Choosing a fund platform can be a more complex decision than you might at first think for both investors and advisors. Often people will assume that price is the most important factor. Indeed, some might believe that the cheapest possible option is the best one. However, this is not necessarily the case, and the situation can be a lot more complicated than that. Some platforms offer more than others and choosing platforms that offer value may be more suitable in some cases. Indeed, it may be argued that where price is the only benefit, this may not be enough for some.
According to David Prosser (2015) writing for Kurtosys, cheap can often be good, but companies that focus on price alone may not necessarily offer much value. As Prosser argues:
“Most obviously, this is a race to the bottom – in a price war you have no option but to continue under-cutting the competition, whatever it does, slicing margins ever thinner and eventually moving into loss.”
This leads to the argument that cheapest often is not the best in the market. One of the challenges is that even if the lowest prices are offered this does not mean the same as making a platform the cheapest available option in the market. Charging structures are rather complex in this industry and this makes it rather difficult for investors to be able to find a deal that is cost effective and which suits their needs. There is also the issue of trust which is argued to be lacking in this industry. All of this leads to crises of confidence regarding the decisions that investors make.
Necessary Features of fund platform
Ultimately it may be argued that in choosing a fund platform, both investors and advisors are looking for more than just dirt cheap prices. While no one wants to pay over the odds, typically they are also looking for a range of other features too. One such feature is a platform having a diverse range of funds. In this case if an investor is looking for a specific fund and cannot see it anywhere on the platform then he or she will be forced to go elsewhere. Do you think he/she will return? The answer is an obvious, resounding no. This means that platforms do need to have a range of different funds for investors to choose between. One option that needs to be on such platforms is closed ended investment funds.
Arguably there is nothing worse than a terrible user experience. If fund platforms are not straightforward and intuitive to use then investors may simply go elsewhere. Difficult to use platforms waste time for investors and advisors and give them headaches. Clearly they are far more likely to opt for a platform that offers a good user experience, that is easy to navigate around and find the required pages. One area where some fund platforms may need to improve in this regard is offering solutions that work well on mobile devices – that have actually been designed to work on different kinds of devices.
Another important offering to attract and keep investors and advisors is portfolio tools. Some platforms do not allow investors and advisors to make their own decisions, and this may not necessarily be a favoured approach. Rather, those platforms that provide good tools and research information that allow an investor to come to his/her own decision may be most appealing. Additionally, advisors will be eager to use these kinds of tools when coming up with options to suit their clients’ needs. Actually, offering tools that are specifically designed for advisor use is also very helpful, not least in attracting and retaining advisors. The types of information sought are guidance on relationship management and reporting in addition to data.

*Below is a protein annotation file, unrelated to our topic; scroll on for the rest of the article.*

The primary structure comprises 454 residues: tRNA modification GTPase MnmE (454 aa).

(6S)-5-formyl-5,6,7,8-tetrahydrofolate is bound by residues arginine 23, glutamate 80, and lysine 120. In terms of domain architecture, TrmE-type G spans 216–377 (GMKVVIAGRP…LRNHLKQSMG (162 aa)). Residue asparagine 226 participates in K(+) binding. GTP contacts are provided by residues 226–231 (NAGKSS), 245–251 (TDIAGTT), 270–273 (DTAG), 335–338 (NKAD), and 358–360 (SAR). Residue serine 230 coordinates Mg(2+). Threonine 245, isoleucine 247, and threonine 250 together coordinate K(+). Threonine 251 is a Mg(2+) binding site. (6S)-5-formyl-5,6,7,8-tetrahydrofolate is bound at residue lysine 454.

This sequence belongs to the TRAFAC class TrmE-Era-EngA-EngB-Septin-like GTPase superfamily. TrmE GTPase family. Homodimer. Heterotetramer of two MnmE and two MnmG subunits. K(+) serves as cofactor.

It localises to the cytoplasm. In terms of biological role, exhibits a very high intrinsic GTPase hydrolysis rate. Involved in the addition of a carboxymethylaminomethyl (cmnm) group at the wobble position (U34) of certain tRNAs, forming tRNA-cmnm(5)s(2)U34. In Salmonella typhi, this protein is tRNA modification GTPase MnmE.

As suggested by Justin Modray, founder of Candid Money and Compare Fund Platforms, the most vital question investors should as is whether they will ever be likely to want or need to hold shares – including investment trusts and exchange traded funds – in their portfolio via a platform. If the answer is yes, then it will rule out the fund-only platforms such as Fidelity and Axa. The cost of holding shares can also prove high via some other platforms, such as Bestinvest, where an uncapped percentage fee applies.
Various structures of investment platforms
Below table represents pricing levels of different charging structures of investment platforms introduced by Steven Nelson, research manager at The Lang Cat.
Source: What should you consider when choosing your fund platform?, Money observer
He emphasizes that this is only a starting point while the most important is to understand exactly what you’re looking for in an investment platform – and only you can do that.
It is not rocket science. Investors and advisors want platforms that are straightforward to use, that they do not have to think too hard about (unless they want to, and in which case they want to make their own decisions) and that are designed to meet their needs. They need options that provide flexibility too. Platforms that are able to offer these types of attributes are those that are likely to snap up more of the market in the longer term.
Paula Newton is a business writer, editor and management consultant with extensive experience writing and consulting for both start-ups and long established companies. She has ten years management and leadership experience gained at BSkyB in London and Viva Travel Guides in Quito, Ecuador, giving her a depth of insight into innovation in international business. With an MBA from the University of Hull and many years of experience running her own business consultancy, Paula’s background allows her to connect with a diverse range of clients, including cutting edge technology and web-based start-ups but also multinationals in need of assistance. Paula has played a defining role in shaping organizational strategy for a wide range of different organizations, including for-profit, NGOs and charities. Paula has also served on the Board of Directors for the South American Explorers Club in Quito, Ecuador.